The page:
I obtained some isoamyl alcohol from alkaline de-esterification of the ethyl ester, aka 'banana oil'. Boy, that stuff STINKS [the ester]. But the alcohol is pleasant.



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[*] posted on 22-11-2014 at 14:10


Ok have posted a couple of them in references, They took ages to upload, so will try and get some more up with them later.
Most except the Ehrlich pathway as the excepted route for this in yeast, but the Dickingson paper cast a little doubt that this is the sole pathway,the Hartle paper (posting later) Proves there at least 2 pathways for this in yeast. The starting sugar is critical for a good yield, Glucose is by far the best. Those that use sucrose and others often have other nutrients and a mash in them, this can alter the sucrose and side reactions etc.
This is why Breweries can have a problem, but if you seek it then Glucose is the cleanest way




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[*] posted on 22-11-2014 at 14:18


For those that cant see it then this screen shot of part the results is the bit most relevant, when you read the paper and match the genotype with highest level you realize why sucrose and other carbon sources dont work very well without other factors at play.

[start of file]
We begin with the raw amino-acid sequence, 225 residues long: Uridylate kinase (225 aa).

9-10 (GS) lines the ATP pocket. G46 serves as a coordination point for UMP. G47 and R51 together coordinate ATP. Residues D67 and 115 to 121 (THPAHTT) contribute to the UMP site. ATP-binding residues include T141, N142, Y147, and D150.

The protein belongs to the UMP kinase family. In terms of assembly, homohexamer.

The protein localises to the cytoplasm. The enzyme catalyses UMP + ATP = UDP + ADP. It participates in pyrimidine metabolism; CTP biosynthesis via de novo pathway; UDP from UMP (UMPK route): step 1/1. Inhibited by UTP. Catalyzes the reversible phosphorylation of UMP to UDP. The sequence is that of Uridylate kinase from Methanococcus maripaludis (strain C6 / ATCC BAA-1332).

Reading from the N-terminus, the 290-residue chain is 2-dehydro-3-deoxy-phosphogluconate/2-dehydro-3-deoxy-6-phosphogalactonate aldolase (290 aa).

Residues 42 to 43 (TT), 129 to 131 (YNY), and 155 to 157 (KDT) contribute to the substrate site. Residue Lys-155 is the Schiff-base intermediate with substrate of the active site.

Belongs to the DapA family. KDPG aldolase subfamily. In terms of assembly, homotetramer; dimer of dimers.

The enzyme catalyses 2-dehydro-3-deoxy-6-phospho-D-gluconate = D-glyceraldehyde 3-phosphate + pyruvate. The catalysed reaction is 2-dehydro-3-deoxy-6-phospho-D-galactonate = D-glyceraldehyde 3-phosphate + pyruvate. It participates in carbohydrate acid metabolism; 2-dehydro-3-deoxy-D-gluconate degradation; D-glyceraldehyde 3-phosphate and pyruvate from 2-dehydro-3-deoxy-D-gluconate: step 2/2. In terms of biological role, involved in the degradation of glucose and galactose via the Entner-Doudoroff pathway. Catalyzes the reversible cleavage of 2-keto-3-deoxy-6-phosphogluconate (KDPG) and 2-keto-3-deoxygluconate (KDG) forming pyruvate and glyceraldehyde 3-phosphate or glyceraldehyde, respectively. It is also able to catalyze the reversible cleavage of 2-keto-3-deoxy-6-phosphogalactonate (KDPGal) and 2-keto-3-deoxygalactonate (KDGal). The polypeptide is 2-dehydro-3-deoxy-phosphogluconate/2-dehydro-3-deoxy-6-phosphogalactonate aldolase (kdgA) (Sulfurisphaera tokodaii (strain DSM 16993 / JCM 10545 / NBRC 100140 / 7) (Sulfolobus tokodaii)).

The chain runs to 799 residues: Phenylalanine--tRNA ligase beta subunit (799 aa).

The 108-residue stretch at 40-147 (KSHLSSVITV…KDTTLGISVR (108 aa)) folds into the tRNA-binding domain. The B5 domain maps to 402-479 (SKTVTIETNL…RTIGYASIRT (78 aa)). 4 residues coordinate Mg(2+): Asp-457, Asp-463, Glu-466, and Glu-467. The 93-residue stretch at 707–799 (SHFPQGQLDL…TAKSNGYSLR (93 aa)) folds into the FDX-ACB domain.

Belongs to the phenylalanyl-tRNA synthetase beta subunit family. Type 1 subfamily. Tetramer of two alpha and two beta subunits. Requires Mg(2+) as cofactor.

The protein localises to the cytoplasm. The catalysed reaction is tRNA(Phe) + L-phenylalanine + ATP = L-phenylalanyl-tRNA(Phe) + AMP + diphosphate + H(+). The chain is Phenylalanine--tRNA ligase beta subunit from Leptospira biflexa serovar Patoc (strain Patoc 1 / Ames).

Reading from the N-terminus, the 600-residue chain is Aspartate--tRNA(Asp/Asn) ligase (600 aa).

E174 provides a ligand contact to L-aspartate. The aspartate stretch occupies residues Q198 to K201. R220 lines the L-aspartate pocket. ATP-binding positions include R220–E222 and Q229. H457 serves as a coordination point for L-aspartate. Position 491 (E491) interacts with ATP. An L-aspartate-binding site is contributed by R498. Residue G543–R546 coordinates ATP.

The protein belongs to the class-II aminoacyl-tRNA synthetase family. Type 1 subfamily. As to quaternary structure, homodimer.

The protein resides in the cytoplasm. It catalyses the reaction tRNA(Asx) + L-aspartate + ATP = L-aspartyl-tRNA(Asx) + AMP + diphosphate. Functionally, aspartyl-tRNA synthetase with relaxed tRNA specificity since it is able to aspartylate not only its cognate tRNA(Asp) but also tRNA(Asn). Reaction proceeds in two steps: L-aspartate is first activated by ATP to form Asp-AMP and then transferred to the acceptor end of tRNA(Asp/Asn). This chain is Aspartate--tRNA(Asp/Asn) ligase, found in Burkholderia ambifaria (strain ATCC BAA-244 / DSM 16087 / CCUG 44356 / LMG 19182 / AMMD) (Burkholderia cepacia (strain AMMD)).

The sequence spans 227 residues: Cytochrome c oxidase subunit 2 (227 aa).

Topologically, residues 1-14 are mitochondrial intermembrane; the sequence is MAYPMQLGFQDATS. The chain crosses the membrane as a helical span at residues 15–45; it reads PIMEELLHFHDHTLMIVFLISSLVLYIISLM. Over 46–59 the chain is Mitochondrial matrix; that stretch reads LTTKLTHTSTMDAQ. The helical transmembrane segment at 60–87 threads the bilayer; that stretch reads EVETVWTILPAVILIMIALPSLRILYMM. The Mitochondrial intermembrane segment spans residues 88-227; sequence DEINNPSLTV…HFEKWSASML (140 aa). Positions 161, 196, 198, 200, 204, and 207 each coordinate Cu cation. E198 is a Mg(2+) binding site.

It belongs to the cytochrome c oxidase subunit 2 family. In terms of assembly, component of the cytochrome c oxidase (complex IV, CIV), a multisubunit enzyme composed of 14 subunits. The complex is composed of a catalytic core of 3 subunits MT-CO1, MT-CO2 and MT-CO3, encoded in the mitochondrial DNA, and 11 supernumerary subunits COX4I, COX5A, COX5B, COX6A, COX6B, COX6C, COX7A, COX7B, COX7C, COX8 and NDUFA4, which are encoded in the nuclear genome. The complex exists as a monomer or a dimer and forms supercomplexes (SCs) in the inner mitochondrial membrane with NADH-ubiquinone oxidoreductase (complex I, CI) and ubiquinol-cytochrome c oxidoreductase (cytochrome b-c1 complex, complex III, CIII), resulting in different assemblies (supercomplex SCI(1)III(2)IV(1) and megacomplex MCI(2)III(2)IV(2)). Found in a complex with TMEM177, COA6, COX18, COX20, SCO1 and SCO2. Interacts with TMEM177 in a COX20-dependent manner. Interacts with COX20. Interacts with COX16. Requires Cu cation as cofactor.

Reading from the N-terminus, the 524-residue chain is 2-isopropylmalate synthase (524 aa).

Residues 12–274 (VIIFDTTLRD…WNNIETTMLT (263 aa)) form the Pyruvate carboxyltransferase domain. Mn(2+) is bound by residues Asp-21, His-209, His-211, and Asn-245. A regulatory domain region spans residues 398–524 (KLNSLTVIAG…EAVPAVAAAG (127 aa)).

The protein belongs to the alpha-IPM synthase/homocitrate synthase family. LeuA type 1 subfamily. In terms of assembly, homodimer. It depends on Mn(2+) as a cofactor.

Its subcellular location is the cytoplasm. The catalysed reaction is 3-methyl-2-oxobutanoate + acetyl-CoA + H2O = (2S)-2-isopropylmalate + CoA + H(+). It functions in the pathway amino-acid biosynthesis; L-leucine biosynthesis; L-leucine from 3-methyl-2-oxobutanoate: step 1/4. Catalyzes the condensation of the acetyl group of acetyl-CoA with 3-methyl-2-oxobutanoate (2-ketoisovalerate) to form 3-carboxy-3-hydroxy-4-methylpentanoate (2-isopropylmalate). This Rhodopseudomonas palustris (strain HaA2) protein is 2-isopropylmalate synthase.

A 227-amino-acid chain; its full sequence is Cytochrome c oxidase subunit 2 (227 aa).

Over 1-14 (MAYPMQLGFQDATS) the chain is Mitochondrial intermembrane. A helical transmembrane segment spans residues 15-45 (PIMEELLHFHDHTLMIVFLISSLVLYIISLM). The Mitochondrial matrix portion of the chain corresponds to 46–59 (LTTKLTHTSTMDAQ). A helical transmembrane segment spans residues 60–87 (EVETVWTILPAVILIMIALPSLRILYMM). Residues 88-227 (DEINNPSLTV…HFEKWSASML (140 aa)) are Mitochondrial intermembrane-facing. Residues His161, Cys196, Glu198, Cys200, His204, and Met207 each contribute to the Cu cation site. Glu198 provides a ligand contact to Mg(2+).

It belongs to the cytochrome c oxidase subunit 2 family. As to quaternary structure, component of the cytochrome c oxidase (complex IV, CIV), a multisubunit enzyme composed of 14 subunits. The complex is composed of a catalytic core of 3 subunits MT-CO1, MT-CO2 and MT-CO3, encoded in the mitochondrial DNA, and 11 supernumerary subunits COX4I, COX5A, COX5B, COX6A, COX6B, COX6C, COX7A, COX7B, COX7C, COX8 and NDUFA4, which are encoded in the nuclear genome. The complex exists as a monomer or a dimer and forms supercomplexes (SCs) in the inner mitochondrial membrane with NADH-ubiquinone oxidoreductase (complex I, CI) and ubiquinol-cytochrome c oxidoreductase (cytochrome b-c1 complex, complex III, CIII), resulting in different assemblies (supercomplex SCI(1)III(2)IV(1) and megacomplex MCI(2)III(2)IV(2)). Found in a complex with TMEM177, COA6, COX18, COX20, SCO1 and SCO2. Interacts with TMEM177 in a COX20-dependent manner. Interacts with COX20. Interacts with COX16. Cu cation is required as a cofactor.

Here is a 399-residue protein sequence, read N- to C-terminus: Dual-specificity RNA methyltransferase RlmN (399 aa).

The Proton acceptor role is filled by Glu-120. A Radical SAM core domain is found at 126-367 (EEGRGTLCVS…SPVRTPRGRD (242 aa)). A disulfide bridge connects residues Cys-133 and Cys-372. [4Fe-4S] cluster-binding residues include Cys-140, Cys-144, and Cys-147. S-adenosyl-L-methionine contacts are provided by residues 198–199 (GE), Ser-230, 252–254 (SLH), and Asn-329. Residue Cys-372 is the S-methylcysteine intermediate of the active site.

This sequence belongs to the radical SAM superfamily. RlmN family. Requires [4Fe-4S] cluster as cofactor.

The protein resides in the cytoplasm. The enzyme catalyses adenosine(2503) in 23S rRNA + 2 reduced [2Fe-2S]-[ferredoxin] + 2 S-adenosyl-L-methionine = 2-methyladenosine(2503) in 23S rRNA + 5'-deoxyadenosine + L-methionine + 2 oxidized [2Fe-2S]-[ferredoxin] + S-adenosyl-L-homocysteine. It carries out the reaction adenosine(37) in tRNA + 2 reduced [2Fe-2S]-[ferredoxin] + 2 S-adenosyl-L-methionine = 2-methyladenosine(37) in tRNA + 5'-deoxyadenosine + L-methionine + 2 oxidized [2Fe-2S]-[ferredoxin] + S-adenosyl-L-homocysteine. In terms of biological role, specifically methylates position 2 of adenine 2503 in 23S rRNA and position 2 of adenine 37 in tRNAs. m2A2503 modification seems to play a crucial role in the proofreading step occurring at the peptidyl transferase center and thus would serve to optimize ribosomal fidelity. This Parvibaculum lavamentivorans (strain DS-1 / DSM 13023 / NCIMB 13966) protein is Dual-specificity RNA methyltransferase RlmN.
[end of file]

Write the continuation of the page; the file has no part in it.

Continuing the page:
results.png - 70kB




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[*] posted on 22-11-2014 at 14:24


I used sucrose (molasses) as that is what Ehrlich specified in his patent. I can certainly try again with glucose. I still have the Lillemand yeast in the refrigerator, guarding it from the throwaway wishes of Mrs Magpie. The leucine, which I buy locally from a bodybuilding store, is expensive so I can't tolerate too many failures.

[Edited on 22-11-2014 by Magpie]




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[*] posted on 22-11-2014 at 14:32


If you're willing to order online, I just noticed that this site has leucine for 50% off. http://purebulk.com/l-leucine-powder/ I haven't ordered from them, but I have heard others have been pleased.
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[*] posted on 22-11-2014 at 14:50


Thanks - I may do that if the shipping is reasonable.

The worst part is separating the alcohol from the wash, or fermentation product. I used a lot of diatomaceous earth and numerous tedious filtrations.

Little Ghost is going to have guarantee me a reasonable amount of isoamyl alcohol, say 5mL/gallon of wash, before I'll want to try this again.




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[*] posted on 22-11-2014 at 14:59


Quote: Originally posted by Magpie  
Thanks - I may do that if the shipping is reasonable.

The worst part is separating the alcohol from the wash, or fermentation product. I used a lot of diatomaceous earth and numerous tedious filtrations.

Little Ghost is going to have guarantee me a reasonable amount of isoamyl alcohol, say 5mL/gallon of wash, before I'll want to try this again.